In her essay Photography at the Crossroads, Berenice Abbott wrote “The Photographer creates, evolves a better, more selective, more acute seeing eye by looking ever more sharply at what is going on in the world. Photography, if it is to be utterly honest and direct, should be related to the life of the times- the pulse of today”.
I can find no better benchmark with which to gauge the success or failure of this documentary project than Abbott’s writing. At its core, the project is a direct and sharp look at the present state of suburban commercial architecture. Most of these buildings are vacant as a consequence of the current economic downturn. They represent the detritus of the postmodernist- sprawl architectural style that litters our roadways. These structures are the first to be discarded and abandoned when the economy sours.
The Postmodernist Sprawl architecture of today’s strip malls, shopping centers, and big box stores is an unintended consequence of the subtle beauty and less is more restraint of Modernism. The triumph and promise of post war Modernism soon morphed into an accepted way to develop cheap and fast suburban commercial retail zones. Form took a backseat to function. Buildings no longer mattered, and a mostly formless style of architecture developed with facades serving only as billboard advertising. Drive down any commercial highway and try to ignore the chaos of lurid signage and symbolism.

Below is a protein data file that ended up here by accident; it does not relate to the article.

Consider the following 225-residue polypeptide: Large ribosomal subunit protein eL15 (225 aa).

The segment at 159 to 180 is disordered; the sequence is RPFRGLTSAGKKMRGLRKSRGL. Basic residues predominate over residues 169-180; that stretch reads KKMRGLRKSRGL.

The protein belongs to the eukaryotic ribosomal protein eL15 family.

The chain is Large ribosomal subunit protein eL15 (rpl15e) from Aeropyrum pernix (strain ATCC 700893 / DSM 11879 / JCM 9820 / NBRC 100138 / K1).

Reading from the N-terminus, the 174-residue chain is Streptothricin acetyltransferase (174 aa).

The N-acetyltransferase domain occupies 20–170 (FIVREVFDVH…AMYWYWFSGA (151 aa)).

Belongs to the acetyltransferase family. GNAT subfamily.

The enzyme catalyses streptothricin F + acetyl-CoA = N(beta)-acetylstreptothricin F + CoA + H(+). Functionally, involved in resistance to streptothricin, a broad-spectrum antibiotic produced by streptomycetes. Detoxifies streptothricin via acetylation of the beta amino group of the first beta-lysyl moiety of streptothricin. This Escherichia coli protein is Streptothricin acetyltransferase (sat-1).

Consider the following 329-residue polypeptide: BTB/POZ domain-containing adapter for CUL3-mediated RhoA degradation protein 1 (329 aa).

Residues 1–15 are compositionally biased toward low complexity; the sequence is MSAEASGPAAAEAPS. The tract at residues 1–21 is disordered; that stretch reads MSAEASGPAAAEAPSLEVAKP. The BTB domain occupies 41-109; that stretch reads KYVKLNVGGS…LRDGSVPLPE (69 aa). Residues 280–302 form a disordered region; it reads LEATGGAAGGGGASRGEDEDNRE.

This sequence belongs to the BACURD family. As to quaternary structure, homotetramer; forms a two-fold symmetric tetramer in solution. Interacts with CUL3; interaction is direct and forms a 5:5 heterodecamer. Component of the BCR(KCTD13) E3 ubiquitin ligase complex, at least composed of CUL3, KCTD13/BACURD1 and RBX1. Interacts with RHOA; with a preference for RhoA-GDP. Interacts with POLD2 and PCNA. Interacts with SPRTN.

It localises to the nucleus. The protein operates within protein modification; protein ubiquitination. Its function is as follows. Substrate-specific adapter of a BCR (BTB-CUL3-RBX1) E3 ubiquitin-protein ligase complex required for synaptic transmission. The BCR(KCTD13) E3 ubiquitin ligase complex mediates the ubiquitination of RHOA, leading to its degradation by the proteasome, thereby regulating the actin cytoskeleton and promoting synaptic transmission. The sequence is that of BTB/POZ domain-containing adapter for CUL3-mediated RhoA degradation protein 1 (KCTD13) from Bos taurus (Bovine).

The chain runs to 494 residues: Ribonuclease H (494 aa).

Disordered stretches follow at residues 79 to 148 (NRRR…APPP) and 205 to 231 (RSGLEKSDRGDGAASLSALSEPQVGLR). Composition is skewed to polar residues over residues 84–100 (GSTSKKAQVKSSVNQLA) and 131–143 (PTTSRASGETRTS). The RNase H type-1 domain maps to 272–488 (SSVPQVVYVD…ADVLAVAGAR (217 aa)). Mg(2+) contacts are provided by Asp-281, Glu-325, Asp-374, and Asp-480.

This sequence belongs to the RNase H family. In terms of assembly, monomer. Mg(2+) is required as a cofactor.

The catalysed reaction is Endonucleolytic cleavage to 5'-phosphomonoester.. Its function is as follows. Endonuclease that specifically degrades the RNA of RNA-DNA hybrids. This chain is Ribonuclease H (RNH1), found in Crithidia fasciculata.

By dissecting tight slices of these buildings, I am hoping to visually capture the essence of the times in a subtle and restrained approach, without any loss of honesty. I have intentionally sought abstracted forms and a lack of depth. Many of these images take on a Cubist quality, with intersecting and sometimes confusing objective planes and ambiguous spatial relationships, although it is important to note a careful and methodical use of symmetry and balance to create a sense of calm.
The images in this series are taken on daily drives through suburbia. My day job involves driving one hundred miles or more every day through the urban/suburban sprawl of Philadelphia. I log fourteen thousand miles a year in a mostly continuous circular route while I closely observe the landscape with a photographer’s eye. I would like to think that my eye has evolved and become more selective as I study what is going on in the world and attempt to document the pulse of today.
Ten of the images from this series have been published in a hand made book entitled In These Hard Times. It is printed in a limited edition of 50 copies, signed and numbered for $20 per copy. You can purchase one here